Posts Tagged ‘Condiments’

Everybody Loves Salsa

Thank you, Gord, for requesting a recipe for salsa, the number one condiment in America (and we thought it is ketchup!).  The word Salsa can refer to any fresh or cooked ‘sauce’ as well as an exhilarating Latin dance of Afro-Cuban origin, both of which contain hot and spicy elements. Most often the term is synonymous with a combination of just a few, but importantly, fresh chopped ingredients, including red-ripe Roma or plum tomatoes, white onions, spicy chilies, lime juice, garlic, and cilantro.

The beauty of salsa comes from its vivacious taste and texture, something that is lost in translation to the jarred form.  Other differences include the use of vinegar instead of lime juice and a soupier consistency in the jar salsa.  Fresh salsa is quick to make and is far superior to the processed version although the latter has its place. Jarred salsa has a shelf life of 6 months to a year and once opened about 30 days in the refrigerator.  Fresh salsas last about 7 days refrigerated, which in my house is 6 days longer than necessary.

Simple Salsa Ingredients: lime, tomatoes, jalapeno, onion, garlic, cilantro, and seasonings

A short-cut version for making salsa involves a food processor and canned, whole tomatoes, a fair stand-in for when fresh tomatoes are pale and long out of peak season.  For that method, canned tomatoes with their juice go in first and are briefly processed.  Roughly chopped onions and stemmed, seeded jalapeno follow (to taste) with a few short pulses of the processor, then cilantro is added along with lime juice and garlic. At this point continue to pulse until the texture you desire is reached, check for flavor and add salt, pepper, and a pinch of sugar (if needed).  Some will add various colors of bell peppers for a milder and more colorful presentation, use purple onions instead of white onions, and vary the heat by returning some seeds of the chilies to the mix or adding a combination of chilies (dried and fresh).

Following is a basic hand-made fresh salsa with a few ideas on its many uses.  For more recipes, refer to the undisputed authority on authentic Mexican cooking, Chef Rick Bayless and his many magnificent books or his website.  My slightly milder variation on his Salsa Mexicana is below:

Fresh Salsa

Serves:  4 – 6; Equipment: Cutting board, mixing bowl, knife, strainer, measuring spoons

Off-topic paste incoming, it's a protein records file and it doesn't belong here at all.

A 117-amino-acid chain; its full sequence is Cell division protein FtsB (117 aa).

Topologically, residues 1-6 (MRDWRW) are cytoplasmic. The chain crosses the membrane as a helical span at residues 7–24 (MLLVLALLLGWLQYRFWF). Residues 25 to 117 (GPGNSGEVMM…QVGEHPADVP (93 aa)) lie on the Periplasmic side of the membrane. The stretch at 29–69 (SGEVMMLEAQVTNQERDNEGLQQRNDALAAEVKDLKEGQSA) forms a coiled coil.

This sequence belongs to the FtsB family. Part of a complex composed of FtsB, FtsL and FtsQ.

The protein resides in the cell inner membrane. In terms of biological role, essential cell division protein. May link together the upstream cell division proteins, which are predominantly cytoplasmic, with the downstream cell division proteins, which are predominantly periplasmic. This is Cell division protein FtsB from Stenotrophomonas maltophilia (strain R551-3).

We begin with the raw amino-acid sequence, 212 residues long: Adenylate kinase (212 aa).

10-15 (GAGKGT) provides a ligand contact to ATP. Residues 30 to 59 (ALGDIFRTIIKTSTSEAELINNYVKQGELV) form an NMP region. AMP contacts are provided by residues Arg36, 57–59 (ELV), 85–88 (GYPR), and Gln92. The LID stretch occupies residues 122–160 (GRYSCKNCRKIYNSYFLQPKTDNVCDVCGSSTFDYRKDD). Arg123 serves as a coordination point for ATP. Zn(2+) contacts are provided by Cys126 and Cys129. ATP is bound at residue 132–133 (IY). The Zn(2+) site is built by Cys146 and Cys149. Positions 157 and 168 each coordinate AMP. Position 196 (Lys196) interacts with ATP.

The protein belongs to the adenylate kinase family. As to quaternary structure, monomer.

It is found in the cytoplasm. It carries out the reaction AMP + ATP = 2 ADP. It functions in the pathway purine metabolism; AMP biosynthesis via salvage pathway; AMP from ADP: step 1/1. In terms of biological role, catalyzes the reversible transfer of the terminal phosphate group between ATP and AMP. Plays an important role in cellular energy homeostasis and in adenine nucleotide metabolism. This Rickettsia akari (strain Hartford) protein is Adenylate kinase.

½ medium white onion, diced (about ¼” pieces), rinsed in cool water and drained

4 – 5 plum or Roma tomatoes, diced

½ small stemmed, seeded chili, minced (ex: Jalapeno or Serrano)*

2 large cloves garlic, minced

1/3 cup finely chopped fresh cilantro, stems removed

Juice of a fresh lime

1/2 teaspoon kosher salt

Pinch of sugar, and freshly cracked pepper

Combine all ingredients in a bowl and season to taste (watch the salt if using tortilla chips). Chill for at least an hour or more to harmonize flavors.


  • Make a shrimp cocktail with the addition of sauteed shrimp and scallops as pictured above
  • Combine salsa with fresh avocado for a chunky guacamole
  • Add salsa to burritos, quesadillas, black beans or pinto beans
  • Use as a topping for fish or grilled meats
  • Puree salsa with some fresh celery and a dash of Worcestershire (thinned if needed with tomato juice) for a Bloody Mary
  • Make it fruity with the addition of chopped fresh mango, papaya, or pineapple
  • Use roasted chilies for a smokey essence
  • And a personal favorite, add some diced cucumber a little tomato juice, and call it an Americanized version of gazpacho (topped with a dollop of sour cream).

* Note that the chilies come in many sizes, and the one in the upper picture was the smallest on hand. I used about a quarter of it although I’m a bit of a panzy when it comes to the hot stuff.

Enthusiasts will enjoy learning about how the heat of chilies is measured by visiting ‘Eat More Chiles”. Both the chili membrane and seeds contain the heat but the membrane is more concentrated. The bottom line is let your taste buds be the judge. Chilies are subject to nature’s whims and will vary by weather and season, so use a little bit at a time, taste, then add more if needed (and don’t rub your eyes after handling them!).